Binding of Isaac Afterbirth+ Review

Written by Jake Tucker

September 13, 2017 // 5 p.m.

Tags: #binding-of-isaac #nicalis #nintendo-switch #roguelike #top-down-shooter

Price: £40

Developer: Nicalis

Publisher: Nicalis

Platform(s): Nintendo Switch, PS4,  PC

Version Reviewed: Nintendo Switch

It's hard to write a review of The Binding of Isaac: Afterbirth+ for the Switch. The Binding of Isaac was released in 2011, while Afterbirth + released on the PC back in January of this year. The Switch version has been available, in fact, for several months in the US.

As a result, this is a review of a game that I've been playing and enjoying for for over five years, and I've been playing it on the Switch since March. So, with several months to work out how I feel about The Binding of Isaac's Switch debut, I hope I've garnered some trust when I say that it's a phenomenal title and one of the best third-party titles on the Switch.

The Binding of Isaac is a top-down roguelike shooter, with players controlling the role of Isaac (and later, several other characters) as he seeks to escape the basement of his house, moving downwards through a variety of different environments, picking up powerups and blasting enemies that are mostly themed around faeces, flies, and body horror.

The tone is unfortunately one of the grimmest parts of the game and the part most likely to limit its audience. Lore-wise, it is equal parts biblical references and smart jokes combined with toilet humour and giant grinning turds. The entire game is thematically built off the back of this gross humour and even a bunch of ties to child abuse, and while it's not overtly upsetting, it sometimes just feels in poor taste at times.

Still, if you can look past this, it's one of the best twin-stick shooters on the Nintendo Switch. It's got a lot of charm to it, too. It's over-the-top body horror, but it's the cutest body horror you'll see.

Death is final in The Binding of Isaac, and it's a core part of the process. Accomplishing certain tasks in a run before dying is key for progression, and you unlock more items, characters, and gameplay elements for your feats. This is good because it means you'll often feel like you're accomplishing something in each of your earlier runs, and that adds a bit more structure to the game's cycle of rinse-and-repeat death.

The difficulty can be brutal at times, a side-effect of the game's randomisation, which can sometimes puts you against nearly impossible challenges and other times lets you past with barely a whimper. As you achieve more in the game, it gets harder too. Beat Mom, the game's (sort of) final boss, and the game will get tougher. Next time you beat Mom you'll go on to fight Mom's heart, and then you can play through the chest or go to hell and fight Satan. It's expansive, and it means the game remains punishing even as you get better. The more you accomplish, the tougher the enemies you're fighting.

The flip side of this difficulty is that you can completely break the game with certain item combinations. Initially you start out as a naked sobbing baby, shooting tears at enemies. You can upgrade this, picking up matchsticks to make him shoot blood instead, or growing a third eye to fire glowing psychic rounds at enemies. Certain upgrades, like making each shot giant, or blasting lasers in every direction, make the entire game a complete breeze, but there's so much variety it's hard to estimate whether a run will lead to success or crushing failure. In a lot of ways, this is the draw of The Binding of Isaac and its latest expansion, and the ability to completely change the game through the items you collect is a compulsive experience.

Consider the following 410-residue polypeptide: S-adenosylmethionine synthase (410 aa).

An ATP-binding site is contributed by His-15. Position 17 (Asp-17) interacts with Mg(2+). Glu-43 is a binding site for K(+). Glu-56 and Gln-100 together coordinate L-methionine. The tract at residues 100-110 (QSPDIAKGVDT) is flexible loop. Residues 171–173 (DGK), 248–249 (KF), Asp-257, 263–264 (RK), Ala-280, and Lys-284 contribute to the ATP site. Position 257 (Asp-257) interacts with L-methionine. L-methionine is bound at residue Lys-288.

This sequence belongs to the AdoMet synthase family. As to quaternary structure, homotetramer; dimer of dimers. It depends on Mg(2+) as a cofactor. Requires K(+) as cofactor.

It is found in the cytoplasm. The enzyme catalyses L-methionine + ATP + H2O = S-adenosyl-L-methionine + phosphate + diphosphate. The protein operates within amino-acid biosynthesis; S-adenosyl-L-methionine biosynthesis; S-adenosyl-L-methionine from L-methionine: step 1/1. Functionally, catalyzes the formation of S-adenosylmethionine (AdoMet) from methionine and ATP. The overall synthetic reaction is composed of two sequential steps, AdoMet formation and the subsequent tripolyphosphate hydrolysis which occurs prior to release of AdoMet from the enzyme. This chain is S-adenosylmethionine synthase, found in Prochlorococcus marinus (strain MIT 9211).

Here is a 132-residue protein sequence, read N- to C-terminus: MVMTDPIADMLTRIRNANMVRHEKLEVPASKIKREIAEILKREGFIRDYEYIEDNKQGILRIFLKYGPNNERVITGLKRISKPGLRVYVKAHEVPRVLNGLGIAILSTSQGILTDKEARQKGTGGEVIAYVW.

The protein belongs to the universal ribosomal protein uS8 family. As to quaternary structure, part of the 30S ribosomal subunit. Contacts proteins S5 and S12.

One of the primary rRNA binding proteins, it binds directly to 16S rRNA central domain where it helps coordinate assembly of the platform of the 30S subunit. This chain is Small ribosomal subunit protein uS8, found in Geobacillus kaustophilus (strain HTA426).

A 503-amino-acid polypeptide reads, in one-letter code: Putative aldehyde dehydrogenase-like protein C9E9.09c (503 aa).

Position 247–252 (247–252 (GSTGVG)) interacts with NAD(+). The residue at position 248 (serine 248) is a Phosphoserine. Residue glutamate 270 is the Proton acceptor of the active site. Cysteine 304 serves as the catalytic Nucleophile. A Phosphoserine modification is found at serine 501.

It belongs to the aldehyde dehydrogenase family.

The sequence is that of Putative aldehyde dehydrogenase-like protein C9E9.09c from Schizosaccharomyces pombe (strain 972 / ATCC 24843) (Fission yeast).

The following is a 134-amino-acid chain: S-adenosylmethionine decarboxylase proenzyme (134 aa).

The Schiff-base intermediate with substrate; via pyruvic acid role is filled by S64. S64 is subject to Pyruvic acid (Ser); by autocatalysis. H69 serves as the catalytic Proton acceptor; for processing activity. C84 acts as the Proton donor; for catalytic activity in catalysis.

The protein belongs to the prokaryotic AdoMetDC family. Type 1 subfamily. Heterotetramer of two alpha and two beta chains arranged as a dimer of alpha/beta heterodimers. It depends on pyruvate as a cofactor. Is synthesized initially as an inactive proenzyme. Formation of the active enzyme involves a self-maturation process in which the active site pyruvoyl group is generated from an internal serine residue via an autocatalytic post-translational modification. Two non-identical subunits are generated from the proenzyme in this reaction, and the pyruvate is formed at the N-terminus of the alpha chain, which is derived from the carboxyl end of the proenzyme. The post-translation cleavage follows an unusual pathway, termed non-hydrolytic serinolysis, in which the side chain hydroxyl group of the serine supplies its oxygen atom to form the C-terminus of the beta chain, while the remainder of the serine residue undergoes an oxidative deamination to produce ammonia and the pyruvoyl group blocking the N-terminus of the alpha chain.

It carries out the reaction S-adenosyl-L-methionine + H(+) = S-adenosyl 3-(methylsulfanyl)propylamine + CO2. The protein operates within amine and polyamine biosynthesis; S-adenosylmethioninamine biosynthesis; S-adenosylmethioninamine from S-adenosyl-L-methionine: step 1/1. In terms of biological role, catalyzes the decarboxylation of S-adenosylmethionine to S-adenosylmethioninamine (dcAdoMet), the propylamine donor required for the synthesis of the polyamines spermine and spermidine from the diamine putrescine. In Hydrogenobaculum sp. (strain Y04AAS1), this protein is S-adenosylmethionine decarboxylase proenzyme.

The game has grown large in the last several years with multiple expansion packs adding new modes, items, and rooms to the mix. This means it's nearly impossible that you'll see exactly the same layout, but you will start to see familiar patterns. Sadly, the signposting in the game isn't that great, and to get the most out of your items or builds you'll need to play in tandem with a Wiki. For several players, learning the items and how they work is part of the experience, but casual players looking for a quick blast might be disheartened with how the game's item descriptions are sorely lacking and often give you very little idea of exactly what you're getting yourself into. Not every item, it bears saying, is a positive.

On the Switch it handles well. The default thumbsticks are absolutely fine for play, but one particular powerup, which lets you fire in 360 rather than the four cardinal directions, gets a bit messy. On the Pro Controller, there's not a problem there, but it's grating enough that I avoided the powerup while playing in handheld mode.

The visuals look the same as the versions on other consoles and the PC, although there are some slight performance issues, occasional hitches as you move through rooms or a momentary slowdown after an explosion tears up a screen full of rocks. This, again, seems more pronounced in handheld mode but still happens when docked. It doesn't kill enjoyment of the game, but the mobility of the Switch makes this one of the best versions of The Binding of Isaac, and it's a shame minor issues with the tech mar the experience.

The Nintendo Switch has been around for six months now and is establishing a sizeable library of titles. This stands alongside Nintendo's first-party titles as a must-own game for every Switch library; it's just a shame that the eye-watering price and the occasional technical hitch stop it from being held up as a shining example of Indie games on the Switch.

Well, that and all the poo jokes, I guess.


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